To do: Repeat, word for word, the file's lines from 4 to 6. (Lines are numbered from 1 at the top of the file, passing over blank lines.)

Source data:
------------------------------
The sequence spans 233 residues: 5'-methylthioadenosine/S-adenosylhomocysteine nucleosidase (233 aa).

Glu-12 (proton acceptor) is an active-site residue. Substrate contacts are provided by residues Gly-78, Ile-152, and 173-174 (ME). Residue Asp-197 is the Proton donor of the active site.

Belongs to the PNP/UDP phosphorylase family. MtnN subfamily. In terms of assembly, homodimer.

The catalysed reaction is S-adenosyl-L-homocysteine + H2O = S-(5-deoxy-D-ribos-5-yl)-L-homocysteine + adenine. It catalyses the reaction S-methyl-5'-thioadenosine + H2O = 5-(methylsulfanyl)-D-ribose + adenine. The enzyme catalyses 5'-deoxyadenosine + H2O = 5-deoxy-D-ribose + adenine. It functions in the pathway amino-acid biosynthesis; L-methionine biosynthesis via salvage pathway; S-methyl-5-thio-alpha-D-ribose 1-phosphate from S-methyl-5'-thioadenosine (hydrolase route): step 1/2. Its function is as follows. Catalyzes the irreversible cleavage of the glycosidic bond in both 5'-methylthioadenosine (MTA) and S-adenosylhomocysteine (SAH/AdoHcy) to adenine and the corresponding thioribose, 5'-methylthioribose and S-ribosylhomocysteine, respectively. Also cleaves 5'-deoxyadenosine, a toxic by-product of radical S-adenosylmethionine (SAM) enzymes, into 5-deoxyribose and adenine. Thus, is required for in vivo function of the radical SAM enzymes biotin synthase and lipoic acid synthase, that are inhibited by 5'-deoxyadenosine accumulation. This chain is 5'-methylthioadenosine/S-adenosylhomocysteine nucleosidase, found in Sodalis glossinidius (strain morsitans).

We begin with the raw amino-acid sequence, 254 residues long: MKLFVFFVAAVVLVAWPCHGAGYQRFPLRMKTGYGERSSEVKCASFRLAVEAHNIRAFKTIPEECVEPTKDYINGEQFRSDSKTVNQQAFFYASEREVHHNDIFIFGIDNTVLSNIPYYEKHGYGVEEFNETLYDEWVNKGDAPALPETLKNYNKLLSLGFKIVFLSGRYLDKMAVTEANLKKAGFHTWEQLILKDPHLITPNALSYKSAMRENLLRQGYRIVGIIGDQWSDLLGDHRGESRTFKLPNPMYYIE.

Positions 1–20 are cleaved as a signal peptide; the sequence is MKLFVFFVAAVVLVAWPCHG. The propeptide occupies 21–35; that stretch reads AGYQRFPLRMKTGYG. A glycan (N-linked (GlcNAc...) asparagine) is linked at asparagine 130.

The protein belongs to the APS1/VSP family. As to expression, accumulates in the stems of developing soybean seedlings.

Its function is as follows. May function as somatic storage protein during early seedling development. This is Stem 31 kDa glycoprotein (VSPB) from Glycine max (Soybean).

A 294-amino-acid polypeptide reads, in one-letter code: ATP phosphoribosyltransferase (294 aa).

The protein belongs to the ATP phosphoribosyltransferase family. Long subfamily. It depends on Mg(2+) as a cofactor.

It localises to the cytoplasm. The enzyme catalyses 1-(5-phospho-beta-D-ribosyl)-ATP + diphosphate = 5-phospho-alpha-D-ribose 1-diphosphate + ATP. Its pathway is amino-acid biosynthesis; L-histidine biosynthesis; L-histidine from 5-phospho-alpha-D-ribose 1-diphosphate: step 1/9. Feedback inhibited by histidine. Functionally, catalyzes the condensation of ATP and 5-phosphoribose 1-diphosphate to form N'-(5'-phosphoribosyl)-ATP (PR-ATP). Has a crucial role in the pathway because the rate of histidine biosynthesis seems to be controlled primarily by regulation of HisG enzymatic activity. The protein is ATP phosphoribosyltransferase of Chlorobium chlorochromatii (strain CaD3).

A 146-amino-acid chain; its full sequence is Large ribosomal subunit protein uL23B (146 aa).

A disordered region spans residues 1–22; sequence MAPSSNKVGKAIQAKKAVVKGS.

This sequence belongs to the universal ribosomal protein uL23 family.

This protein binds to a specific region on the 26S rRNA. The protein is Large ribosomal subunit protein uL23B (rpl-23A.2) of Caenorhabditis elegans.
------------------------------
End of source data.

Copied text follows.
The catalysed reaction is S-adenosyl-L-homocysteine + H2O = S-(5-deoxy-D-ribos-5-yl)-L-homocysteine + adenine. It catalyses the reaction S-methyl-5'-thioadenosine + H2O = 5-(methylsulfanyl)-D-ribose + adenine. The enzyme catalyses 5'-deoxyadenosine + H2O = 5-deoxy-D-ribose + adenine. It functions in the pathway amino-acid biosynthesis; L-methionine biosynthesis via salvage pathway; S-methyl-5-thio-alpha-D-ribose 1-phosphate from S-methyl-5'-thioadenosine (hydrolase route): step 1/2. Its function is as follows. Catalyzes the irreversible cleavage of the glycosidic bond in both 5'-methylthioadenosine (MTA) and S-adenosylhomocysteine (SAH/AdoHcy) to adenine and the corresponding thioribose, 5'-methylthioribose and S-ribosylhomocysteine, respectively. Also cleaves 5'-deoxyadenosine, a toxic by-product of radical S-adenosylmethionine (SAM) enzymes, into 5-deoxyribose and adenine. Thus, is required for in vivo function of the radical SAM enzymes biotin synthase and lipoic acid synthase, that are inhibited by 5'-deoxyadenosine accumulation. This chain is 5'-methylthioadenosine/S-adenosylhomocysteine nucleosidase, found in Sodalis glossinidius (strain morsitans).

We begin with the raw amino-acid sequence, 254 residues long: MKLFVFFVAAVVLVAWPCHGAGYQRFPLRMKTGYGERSSEVKCASFRLAVEAHNIRAFKTIPEECVEPTKDYINGEQFRSDSKTVNQQAFFYASEREVHHNDIFIFGIDNTVLSNIPYYEKHGYGVEEFNETLYDEWVNKGDAPALPETLKNYNKLLSLGFKIVFLSGRYLDKMAVTEANLKKAGFHTWEQLILKDPHLITPNALSYKSAMRENLLRQGYRIVGIIGDQWSDLLGDHRGESRTFKLPNPMYYIE.

Positions 1–20 are cleaved as a signal peptide; the sequence is MKLFVFFVAAVVLVAWPCHG. The propeptide occupies 21–35; that stretch reads AGYQRFPLRMKTGYG. A glycan (N-linked (GlcNAc...) asparagine) is linked at asparagine 130.